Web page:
Last year, when America Online officially changed its name to Aol, it seemed like it might be scraping to gain some sort of relevance aside from vague references to the second best movie that starred both Meg Ryan and Tom Hanks (the first is obviously Joe Versus the Volcano). Little did we all know that the company had already purchased Patch, with plans to invest heavily in the venture, hoping to establish itself as the leader in the hyperlocal news movement.
Today, with Patch launching its 500th site in Hopkins, Minnesota, it appears Aol knew what it was doing. Brian Farnham, Editor-in-Chief at Patch, took some time out of his day to speak with FishbowlNY about Patch’s obstacles and how it has been able to flourish.
One of the main criticisms about Patch is that it hurts bloggers and other local news operations that have been covering the areas for some time. As anyone who lives in the city can attest, having a large company come into your neighborhood and squeeze out the locals can be a tough pill to swallow. Patch has worked to address any of those concerns. “We know there’s a lot of scrutiny of us as a new journalism organization – and there should be,” says Farnham. “We want to talk about Patch and our mission and we also want to respond to any criticisms. For the most part, we’ve been welcomed by local media, especially when they see we aren’t there to compete, but to just add another voice to serve the community.”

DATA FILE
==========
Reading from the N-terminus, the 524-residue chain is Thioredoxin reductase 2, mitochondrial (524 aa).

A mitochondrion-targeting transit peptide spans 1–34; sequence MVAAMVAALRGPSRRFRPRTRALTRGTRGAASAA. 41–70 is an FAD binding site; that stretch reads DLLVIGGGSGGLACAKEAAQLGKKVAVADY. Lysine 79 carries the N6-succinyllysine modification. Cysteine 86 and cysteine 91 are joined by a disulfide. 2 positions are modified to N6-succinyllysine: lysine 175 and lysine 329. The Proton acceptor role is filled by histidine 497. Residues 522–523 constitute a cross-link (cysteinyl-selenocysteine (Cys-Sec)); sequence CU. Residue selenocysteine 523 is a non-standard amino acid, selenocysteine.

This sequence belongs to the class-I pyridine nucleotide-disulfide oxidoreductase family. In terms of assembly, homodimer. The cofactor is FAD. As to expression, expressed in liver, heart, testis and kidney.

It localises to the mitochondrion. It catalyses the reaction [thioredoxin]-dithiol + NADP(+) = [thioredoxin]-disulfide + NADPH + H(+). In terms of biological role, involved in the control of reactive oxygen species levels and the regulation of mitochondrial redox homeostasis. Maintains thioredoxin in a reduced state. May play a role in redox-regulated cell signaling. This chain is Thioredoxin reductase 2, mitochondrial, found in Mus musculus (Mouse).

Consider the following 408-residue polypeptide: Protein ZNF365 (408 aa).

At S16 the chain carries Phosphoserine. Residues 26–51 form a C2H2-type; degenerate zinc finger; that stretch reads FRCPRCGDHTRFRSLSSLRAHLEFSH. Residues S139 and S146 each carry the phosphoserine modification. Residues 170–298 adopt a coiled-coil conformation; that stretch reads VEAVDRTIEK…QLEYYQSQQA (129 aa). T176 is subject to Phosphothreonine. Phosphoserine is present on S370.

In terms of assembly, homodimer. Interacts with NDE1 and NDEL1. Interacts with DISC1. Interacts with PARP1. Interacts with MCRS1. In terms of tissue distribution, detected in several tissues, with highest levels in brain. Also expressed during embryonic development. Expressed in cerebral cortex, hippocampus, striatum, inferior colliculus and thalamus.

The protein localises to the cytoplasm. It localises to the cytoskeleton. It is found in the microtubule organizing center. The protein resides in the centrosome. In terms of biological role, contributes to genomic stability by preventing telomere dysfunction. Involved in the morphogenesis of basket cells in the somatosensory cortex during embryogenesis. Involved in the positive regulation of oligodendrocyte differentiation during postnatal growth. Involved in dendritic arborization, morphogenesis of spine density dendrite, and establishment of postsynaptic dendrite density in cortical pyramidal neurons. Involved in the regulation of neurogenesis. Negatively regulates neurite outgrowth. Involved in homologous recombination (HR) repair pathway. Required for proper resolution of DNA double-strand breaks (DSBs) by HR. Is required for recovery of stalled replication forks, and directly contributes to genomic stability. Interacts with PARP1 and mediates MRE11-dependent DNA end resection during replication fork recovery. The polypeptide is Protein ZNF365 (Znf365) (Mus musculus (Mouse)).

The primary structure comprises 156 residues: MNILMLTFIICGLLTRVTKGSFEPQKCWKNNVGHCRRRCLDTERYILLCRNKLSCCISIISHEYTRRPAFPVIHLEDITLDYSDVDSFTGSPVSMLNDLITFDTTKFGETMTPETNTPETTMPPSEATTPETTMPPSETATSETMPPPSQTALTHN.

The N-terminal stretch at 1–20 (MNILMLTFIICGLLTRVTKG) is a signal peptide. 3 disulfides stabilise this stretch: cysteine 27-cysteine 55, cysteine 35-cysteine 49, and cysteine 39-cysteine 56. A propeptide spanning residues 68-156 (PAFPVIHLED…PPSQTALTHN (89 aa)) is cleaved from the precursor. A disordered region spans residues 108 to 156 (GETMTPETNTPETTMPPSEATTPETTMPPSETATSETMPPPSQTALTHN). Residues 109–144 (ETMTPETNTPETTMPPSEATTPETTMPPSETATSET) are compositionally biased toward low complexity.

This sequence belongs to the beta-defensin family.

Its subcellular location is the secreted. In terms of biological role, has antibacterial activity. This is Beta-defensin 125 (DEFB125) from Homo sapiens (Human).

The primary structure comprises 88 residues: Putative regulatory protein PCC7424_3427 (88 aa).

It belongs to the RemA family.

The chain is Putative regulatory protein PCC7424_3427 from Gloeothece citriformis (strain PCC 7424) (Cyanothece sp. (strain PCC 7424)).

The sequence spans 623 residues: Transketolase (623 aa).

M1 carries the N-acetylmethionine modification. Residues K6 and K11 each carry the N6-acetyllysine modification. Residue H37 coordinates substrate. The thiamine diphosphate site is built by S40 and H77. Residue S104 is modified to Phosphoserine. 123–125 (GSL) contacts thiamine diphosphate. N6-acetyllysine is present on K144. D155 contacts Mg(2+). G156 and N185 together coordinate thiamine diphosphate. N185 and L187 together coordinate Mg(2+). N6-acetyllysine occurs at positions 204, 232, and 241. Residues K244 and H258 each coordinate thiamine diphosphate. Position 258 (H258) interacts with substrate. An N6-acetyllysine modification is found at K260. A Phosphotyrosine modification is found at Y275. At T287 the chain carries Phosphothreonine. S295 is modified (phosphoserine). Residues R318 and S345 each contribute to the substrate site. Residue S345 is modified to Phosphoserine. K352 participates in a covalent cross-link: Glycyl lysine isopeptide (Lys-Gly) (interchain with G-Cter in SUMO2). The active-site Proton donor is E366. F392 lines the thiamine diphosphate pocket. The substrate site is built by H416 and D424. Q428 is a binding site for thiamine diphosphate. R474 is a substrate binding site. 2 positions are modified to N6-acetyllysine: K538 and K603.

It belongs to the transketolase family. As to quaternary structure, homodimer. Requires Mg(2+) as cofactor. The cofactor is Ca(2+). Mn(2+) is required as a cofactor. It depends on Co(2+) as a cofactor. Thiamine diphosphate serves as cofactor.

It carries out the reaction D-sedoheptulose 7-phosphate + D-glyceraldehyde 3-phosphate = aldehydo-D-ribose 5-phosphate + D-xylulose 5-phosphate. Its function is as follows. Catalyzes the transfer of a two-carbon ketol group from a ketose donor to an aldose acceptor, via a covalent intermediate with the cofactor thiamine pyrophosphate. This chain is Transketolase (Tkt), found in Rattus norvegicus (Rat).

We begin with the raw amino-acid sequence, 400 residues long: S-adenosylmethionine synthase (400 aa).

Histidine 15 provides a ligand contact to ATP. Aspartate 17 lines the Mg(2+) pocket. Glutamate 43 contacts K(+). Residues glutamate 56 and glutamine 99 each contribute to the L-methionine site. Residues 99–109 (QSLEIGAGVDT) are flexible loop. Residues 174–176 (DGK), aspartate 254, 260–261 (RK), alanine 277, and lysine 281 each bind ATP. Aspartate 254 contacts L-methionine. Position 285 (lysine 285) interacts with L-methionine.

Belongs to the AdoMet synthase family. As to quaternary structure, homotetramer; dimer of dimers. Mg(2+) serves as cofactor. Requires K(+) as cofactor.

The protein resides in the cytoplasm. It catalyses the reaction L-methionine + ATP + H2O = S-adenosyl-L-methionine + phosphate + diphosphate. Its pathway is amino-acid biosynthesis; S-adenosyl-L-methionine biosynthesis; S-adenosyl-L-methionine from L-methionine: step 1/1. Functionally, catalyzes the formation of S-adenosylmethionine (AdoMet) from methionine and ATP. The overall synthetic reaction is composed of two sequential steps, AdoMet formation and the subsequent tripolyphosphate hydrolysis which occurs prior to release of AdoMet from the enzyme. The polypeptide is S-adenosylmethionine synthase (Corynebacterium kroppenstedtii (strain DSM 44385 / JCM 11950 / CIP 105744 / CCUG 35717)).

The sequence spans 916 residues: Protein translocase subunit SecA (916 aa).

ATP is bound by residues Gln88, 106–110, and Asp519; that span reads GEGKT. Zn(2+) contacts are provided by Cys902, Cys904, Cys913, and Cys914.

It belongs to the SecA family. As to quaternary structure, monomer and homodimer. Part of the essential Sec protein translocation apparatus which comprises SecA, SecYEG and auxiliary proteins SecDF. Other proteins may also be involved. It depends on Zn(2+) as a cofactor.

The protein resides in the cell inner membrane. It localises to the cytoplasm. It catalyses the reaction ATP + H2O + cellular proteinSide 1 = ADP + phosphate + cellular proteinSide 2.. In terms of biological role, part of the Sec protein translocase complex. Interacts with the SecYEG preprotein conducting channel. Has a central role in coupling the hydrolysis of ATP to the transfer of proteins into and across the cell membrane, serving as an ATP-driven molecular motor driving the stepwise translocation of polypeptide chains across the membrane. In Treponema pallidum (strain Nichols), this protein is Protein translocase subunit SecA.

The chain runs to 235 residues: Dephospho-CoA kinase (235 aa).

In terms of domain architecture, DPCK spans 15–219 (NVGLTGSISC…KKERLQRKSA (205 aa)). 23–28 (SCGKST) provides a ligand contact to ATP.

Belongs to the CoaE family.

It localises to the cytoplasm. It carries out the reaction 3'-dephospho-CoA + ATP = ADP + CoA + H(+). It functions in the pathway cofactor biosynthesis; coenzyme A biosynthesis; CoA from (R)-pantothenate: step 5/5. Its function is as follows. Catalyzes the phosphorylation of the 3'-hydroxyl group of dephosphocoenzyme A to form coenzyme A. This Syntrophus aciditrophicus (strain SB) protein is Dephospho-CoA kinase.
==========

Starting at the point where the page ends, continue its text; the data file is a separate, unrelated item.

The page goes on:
One of the ways in which Patch involves the neighborhoods it launches in is by enlisting freelance writers that live nearby (full disclosure: I currently freelance for the Bed-Stuy, Brooklyn site). In addition to the freelancers, Farnham says that each Patch is overseen by a full time Editor, who reports to a Regional Editor. At a time when journalism jobs are hard to come by, Patch’s rapid expansion has been a bright spot for the industry.
Farnham says that positive, unfortunately, carries some negatives with it. “The biggest obstacle to establishing as many sites as we have is hiring: there are a ton of smart, talented journalists out there, but obviously the process of finding, interviewing, testing, and on-boarding them is time-consuming and complicated. We were dead set on not sacrificing quality for speed, and I think we’ve built a phenomenal team of journalists at every experience level, from three years out of school to 25 years in the business.” He adds that Patch hired the most journalists in the country since it first launched, something the company is “damn proud of.”
As with any new venture such as Patch, time and a wide variety of other factors, including what direction online journalism takes, will determine if it is successful or not. There might be a 1,000th Patch at this time next year, or there might not be any at all. At 500 sites it sure does seem like its on the right path.